Homes and other structures contain a variety of fuels besides wood (Figure 4). Many structure fuels are comprised of synthetic or petroleum-based materials that burn differently than typical wildland fuels. The fire tetrahedron (Figure 5) is the fire triangle with the added element of a chemical chain reaction. Fire extinguishers put out fires by taking away one or more elements, such as oxygen, from the fire tetrahedron. Extinguishing agents used to put out structure fires depend on what type of fuel is burning.
For both wildland and structure fires, there are three generally recognized stages of combustion (Figure 6). The incipient stage, smoldering stage, and flame stage. The incipient stage is a region where preheating, distillation and slow pyrolysis are in progress. Gas and sub-micron particles are generated and transported away from the source by diffusion, air movement, and weak convection movement, produced by the buoyancy of the products of pyrolysis. The smoldering stage is a region of fully developed pyrolysis that begins with ignition and includes the initial stage of combustion. Invisible aerosol and visible smoke particles are generated and transported away from the source by moderate convection patterns and background air movement. The flaming stage is a region of rapid reaction that starts with the first appearance of flame and continues to a fully developed fire. Heat transfer from the fire occurs predominantly from radiation and convection to the fuels in front of the flame.
Weather can affect many aspects of a fire, such as intensity, severity, and fire size. Weather primarily influences fire through wind, temperature, precipitation, and relative humidity. Wind increases oxygen to the fire, carries embers aloft to create spot fires away from the main fire, dries fuels out, and influences the direction and speed of a fire. Temperature influences fire primarily by drying out fuels, but it also affects the temperature of the fuel itself. Thus, fire generally ignites more readily at high temperatures and spreads faster than at low temperatures.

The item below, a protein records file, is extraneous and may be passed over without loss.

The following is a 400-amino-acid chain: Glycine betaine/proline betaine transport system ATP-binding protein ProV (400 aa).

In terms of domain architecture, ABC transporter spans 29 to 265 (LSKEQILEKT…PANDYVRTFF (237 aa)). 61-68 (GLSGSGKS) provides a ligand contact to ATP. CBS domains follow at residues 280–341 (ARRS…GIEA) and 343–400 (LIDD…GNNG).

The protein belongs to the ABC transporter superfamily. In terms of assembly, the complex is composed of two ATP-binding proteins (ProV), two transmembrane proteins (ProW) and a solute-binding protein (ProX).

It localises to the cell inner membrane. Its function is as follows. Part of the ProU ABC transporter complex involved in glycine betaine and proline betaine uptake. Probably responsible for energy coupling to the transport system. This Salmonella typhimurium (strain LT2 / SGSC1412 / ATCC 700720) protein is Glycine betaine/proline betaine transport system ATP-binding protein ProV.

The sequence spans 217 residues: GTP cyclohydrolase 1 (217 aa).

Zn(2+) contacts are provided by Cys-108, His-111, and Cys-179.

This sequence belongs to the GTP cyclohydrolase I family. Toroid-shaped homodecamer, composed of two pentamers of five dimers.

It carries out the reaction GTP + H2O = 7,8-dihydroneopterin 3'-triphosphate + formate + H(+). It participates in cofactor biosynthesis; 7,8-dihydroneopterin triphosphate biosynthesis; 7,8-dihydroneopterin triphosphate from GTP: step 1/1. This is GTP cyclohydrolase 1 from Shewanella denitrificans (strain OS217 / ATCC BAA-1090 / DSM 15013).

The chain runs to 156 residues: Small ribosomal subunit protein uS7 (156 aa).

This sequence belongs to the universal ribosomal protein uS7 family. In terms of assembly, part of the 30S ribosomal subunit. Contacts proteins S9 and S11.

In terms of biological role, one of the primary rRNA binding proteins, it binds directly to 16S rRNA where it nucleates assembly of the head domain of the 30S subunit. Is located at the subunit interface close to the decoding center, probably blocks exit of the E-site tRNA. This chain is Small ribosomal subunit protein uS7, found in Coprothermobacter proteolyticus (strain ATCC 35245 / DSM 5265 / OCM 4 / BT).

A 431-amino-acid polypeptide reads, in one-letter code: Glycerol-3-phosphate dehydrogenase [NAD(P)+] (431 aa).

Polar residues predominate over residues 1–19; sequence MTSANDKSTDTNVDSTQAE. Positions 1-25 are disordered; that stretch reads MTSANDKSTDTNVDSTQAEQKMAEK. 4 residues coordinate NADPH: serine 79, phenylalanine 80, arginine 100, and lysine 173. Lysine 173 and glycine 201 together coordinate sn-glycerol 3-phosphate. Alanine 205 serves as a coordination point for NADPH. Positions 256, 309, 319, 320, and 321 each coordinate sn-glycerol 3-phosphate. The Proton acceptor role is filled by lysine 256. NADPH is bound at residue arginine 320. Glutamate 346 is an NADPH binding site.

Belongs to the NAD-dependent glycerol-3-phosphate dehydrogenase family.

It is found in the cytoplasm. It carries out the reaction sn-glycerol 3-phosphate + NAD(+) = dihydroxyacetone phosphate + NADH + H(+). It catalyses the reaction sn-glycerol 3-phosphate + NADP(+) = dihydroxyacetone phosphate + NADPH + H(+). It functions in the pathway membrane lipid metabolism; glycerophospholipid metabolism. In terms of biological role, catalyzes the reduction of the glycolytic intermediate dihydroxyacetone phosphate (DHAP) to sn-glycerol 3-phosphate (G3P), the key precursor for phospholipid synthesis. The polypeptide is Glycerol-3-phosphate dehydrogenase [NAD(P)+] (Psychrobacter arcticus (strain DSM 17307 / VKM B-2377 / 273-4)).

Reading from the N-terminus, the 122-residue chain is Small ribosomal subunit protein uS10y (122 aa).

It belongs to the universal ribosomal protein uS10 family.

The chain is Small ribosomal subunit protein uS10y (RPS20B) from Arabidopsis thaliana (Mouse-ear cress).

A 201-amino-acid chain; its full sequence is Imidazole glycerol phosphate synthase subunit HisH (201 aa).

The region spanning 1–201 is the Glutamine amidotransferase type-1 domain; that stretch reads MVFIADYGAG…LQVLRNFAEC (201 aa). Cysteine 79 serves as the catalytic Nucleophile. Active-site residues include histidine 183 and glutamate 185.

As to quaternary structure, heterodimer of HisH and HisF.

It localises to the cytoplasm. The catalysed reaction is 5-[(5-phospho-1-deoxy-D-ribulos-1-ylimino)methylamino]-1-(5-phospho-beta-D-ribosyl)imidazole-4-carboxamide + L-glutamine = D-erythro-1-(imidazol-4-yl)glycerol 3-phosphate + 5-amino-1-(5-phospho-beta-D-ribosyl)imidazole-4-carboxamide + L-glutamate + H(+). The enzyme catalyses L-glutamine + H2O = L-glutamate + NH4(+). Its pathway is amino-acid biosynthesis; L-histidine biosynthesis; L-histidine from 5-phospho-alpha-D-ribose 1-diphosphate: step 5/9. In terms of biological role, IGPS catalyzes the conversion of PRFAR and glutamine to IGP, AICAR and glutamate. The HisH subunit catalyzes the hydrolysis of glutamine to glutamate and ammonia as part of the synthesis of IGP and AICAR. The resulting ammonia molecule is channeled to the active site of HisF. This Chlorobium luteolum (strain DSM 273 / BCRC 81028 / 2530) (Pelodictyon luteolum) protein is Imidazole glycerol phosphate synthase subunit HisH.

Additionally, if the temperatures are high during the fire, the fire will likely burn more intensely and severely. Precipitation influences moisture content of fuels. If fuels are wet, such as in spring or early summer or after a long rain, fire is less likely to ignite and will burn slower, or will go out. Relative humidity has a major influence on fire behavior. At low humidity levels, fuels become dry, ignite more easily, and burn more quickly than when relative humidity is high. Small fuel particles dry out or absorb moisture more quickly and are most influenced by hourly or daily changes in relative humidity. For example, a fire may escalate as the day heats up and relative humidity goes down, resulting in a smoke plume that builds by late morning or early afternoon and may persist until early evening. As the day cools and relative humidity goes up—and fine fuel absorbs moisture—the fire’s combustion and energy release decreases, resulting in a collapsing of the smoke plume. This pattern may repeat itself for a few to several days until there is a major weather change. It should be noted that other factors, such as wind and topography, can have a greater influence on a given fire’s progression and intensity.